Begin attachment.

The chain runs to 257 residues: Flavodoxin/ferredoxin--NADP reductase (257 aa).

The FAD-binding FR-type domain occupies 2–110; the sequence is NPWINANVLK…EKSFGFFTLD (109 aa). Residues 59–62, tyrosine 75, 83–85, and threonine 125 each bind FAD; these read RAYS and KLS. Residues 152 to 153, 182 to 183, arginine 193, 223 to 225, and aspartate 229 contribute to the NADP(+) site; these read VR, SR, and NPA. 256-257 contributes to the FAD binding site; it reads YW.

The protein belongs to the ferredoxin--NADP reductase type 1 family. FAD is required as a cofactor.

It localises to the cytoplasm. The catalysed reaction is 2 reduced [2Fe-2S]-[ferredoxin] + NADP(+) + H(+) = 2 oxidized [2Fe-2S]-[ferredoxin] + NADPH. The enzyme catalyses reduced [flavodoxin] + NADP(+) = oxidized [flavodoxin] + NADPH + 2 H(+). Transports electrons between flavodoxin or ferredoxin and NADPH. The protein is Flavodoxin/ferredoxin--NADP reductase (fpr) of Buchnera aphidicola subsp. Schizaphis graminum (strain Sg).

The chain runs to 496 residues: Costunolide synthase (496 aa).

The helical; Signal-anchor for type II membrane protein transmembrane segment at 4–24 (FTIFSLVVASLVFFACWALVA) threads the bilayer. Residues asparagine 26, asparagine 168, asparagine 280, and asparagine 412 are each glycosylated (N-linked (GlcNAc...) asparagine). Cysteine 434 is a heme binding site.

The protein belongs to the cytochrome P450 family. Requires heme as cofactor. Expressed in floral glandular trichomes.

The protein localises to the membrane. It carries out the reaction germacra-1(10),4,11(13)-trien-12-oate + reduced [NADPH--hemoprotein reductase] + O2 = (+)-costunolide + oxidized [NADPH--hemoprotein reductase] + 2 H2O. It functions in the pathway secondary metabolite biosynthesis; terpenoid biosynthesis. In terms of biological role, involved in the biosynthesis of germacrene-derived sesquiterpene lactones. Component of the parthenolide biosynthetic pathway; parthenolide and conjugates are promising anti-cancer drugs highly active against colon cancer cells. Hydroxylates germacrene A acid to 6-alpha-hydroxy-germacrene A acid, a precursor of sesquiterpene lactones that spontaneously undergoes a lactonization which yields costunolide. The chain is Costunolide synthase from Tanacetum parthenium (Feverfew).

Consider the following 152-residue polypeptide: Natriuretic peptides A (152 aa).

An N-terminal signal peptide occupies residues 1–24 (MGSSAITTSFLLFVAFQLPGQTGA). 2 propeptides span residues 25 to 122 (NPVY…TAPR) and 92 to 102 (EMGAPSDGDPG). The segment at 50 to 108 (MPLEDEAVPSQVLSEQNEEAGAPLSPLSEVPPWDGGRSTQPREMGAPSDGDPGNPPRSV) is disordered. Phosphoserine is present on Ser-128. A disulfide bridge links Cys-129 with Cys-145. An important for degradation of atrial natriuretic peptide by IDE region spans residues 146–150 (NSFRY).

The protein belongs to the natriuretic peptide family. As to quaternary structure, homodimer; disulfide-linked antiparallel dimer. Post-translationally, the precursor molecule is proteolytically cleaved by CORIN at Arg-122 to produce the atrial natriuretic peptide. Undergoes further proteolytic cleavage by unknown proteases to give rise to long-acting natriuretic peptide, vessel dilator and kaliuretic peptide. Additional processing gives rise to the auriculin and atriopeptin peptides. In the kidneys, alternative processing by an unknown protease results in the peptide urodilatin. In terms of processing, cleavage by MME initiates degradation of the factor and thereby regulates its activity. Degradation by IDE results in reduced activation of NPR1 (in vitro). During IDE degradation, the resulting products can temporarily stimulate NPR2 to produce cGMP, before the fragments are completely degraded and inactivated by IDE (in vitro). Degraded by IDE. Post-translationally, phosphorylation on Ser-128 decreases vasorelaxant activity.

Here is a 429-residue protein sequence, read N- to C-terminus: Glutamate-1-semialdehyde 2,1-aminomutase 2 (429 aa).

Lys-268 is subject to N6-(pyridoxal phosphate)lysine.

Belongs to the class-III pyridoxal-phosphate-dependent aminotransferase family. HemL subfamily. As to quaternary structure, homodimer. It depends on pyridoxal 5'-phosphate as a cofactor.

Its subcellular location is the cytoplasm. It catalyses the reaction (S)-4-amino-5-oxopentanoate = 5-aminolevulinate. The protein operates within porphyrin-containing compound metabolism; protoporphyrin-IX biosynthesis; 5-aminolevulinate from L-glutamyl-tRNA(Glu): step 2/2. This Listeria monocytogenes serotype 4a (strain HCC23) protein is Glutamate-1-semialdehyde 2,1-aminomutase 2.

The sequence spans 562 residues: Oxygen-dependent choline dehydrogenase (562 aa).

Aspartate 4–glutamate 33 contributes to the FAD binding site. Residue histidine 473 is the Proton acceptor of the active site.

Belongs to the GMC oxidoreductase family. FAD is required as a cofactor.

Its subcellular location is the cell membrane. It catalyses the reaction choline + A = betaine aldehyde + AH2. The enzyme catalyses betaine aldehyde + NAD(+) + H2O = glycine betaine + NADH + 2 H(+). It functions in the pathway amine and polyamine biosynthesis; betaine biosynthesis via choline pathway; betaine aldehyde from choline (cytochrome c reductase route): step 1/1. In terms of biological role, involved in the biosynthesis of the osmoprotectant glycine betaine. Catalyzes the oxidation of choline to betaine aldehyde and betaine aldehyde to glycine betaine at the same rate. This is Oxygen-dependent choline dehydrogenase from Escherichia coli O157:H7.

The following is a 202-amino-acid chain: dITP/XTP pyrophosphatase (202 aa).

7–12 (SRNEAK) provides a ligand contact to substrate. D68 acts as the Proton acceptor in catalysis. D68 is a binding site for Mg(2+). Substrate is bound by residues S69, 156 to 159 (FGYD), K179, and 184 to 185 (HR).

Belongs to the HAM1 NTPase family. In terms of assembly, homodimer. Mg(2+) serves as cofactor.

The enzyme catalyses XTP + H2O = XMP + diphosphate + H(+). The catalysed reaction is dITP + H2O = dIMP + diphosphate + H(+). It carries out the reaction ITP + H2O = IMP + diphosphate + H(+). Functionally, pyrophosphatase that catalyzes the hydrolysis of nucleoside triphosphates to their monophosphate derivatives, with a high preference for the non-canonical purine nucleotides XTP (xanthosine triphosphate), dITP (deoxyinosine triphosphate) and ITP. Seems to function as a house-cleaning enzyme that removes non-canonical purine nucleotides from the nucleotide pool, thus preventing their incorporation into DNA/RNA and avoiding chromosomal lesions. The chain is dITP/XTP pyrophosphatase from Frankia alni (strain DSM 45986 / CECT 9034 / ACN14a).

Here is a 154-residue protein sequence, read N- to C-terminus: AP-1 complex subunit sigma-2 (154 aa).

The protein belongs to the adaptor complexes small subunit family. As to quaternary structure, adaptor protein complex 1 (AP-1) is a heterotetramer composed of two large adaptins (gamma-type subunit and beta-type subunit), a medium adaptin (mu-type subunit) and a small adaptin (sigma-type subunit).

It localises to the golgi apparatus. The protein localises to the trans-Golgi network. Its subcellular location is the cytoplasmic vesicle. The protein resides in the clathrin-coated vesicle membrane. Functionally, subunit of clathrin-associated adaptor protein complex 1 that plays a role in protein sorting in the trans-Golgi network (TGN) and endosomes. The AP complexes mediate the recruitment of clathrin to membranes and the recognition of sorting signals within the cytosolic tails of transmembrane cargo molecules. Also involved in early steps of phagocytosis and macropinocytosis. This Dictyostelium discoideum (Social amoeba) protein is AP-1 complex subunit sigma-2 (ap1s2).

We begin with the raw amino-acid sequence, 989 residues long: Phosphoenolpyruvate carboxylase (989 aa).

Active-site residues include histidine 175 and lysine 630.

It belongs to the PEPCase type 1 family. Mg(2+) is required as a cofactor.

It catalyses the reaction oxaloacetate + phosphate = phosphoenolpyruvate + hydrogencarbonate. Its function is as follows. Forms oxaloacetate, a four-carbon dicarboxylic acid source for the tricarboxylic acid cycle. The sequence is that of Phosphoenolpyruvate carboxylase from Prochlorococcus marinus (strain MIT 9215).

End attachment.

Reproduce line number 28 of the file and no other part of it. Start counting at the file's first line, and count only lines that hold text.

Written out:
Active-site residues include histidine 175 and lysine 630.